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Climate Dynamics

, Volume 36, Issue 11–12, pp 2313–2337 | Cite as

Diagnostic budget study of the internal variability in ensemble simulations of the Canadian RCM

  • Oumarou Nikiema
  • René Laprise
Article

Abstract

Due to the chaotic and nonlinear nature of the atmospheric dynamics, it is known that small differences in the initial conditions (IC) of models can grow and affect the simulation evolution. In this study, we perform a quantitative diagnostic budget calculation of the various diabatic and dynamical contributions to the time evolution and spatial distribution of internal variability (IV) in simulations with the nested Canadian Regional Climate Model. We establish prognostic budget equations of the IV for the potential temperature and the relative vorticity fields. For both of these variables, the IV equations present similar terms, notably terms relating to the transport of IV by ensemble-mean flow and to the covariance of fluctuations acting on the gradient of the ensemble-mean state. We show the skill of these equations to diagnose the IV that took place in an ensemble of 20 3-month (summer season) simulations that differed only in their IC. Our study suggests that the dominant terms responsible for the large increase of IV are either the covariance term involving the potential temperature fluctuations and diabatic heating fluctuations, or the covariance of inter-member fluctuations acting upon ensemble-mean gradients. Our results also show that, on average, the third-order terms are negligible, but they can become important when the IV is large.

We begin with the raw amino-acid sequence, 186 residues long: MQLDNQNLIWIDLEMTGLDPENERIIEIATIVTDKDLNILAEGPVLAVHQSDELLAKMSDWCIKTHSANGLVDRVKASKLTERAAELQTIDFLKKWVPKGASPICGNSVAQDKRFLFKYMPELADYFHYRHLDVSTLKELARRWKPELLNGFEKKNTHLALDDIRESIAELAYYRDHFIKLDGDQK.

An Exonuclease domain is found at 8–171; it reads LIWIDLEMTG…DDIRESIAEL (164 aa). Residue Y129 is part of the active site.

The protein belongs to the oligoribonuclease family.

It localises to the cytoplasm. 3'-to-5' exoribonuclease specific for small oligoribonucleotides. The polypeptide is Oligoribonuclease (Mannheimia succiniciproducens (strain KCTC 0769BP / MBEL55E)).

Keywords

Internal variability equations Regional climate models Ensemble of simulations North American domain 

Notes

Acknowledgments

This research was done as the Masters project of the first author, as a project within the Canadian Regional Climate Modelling and Diagnostic (CRCMD) Network, which is financially supported by the Canadian Foundation for Climate and Atmospheric Science (CFCAS) and the Ouranos Consortium. Ouranos also provided local facilities. The authors are indebted to Dr. G. J. Boer (CCCma) for suggesting the diagnostic methodology. We would like to thank to Mourad Labassi and Abderrahim Khaled for maintaining user-friendly local computing facility, and to Mrs Adelina Alexandru for allowing us to use her simulated data.

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Copyright information

© Springer-Verlag 2010

Authors and Affiliations

  1. 1.Canadian Network for Regional Climate Modelling and Diagnostics, Centre ESCER, Département des Sciences de la Terre et de l’ AtmosphèreUQAMMontrealCanada

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